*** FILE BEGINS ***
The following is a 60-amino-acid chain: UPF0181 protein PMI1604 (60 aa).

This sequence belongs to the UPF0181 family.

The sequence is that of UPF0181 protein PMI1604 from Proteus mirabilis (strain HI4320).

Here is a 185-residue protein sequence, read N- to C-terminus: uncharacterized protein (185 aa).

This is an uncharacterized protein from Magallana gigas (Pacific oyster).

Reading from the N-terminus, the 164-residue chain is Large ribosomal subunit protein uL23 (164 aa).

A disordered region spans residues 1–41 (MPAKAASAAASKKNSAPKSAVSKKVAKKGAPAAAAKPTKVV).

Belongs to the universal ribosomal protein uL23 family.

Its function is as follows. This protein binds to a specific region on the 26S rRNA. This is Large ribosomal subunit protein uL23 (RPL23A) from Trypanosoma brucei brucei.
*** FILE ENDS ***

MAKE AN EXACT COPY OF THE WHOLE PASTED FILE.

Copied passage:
The following is a 60-amino-acid chain: UPF0181 protein PMI1604 (60 aa).

This sequence belongs to the UPF0181 family.

The sequence is that of UPF0181 protein PMI1604 from Proteus mirabilis (strain HI4320).

Here is a 185-residue protein sequence, read N- to C-terminus: uncharacterized protein (185 aa).

This is an uncharacterized protein from Magallana gigas (Pacific oyster).

Reading from the N-terminus, the 164-residue chain is Large ribosomal subunit protein uL23 (164 aa).

A disordered region spans residues 1–41 (MPAKAASAAASKKNSAPKSAVSKKVAKKGAPAAAAKPTKVV).

Belongs to the universal ribosomal protein uL23 family.

Its function is as follows. This protein binds to a specific region on the 26S rRNA. This is Large ribosomal subunit protein uL23 (RPL23A) from Trypanosoma brucei brucei.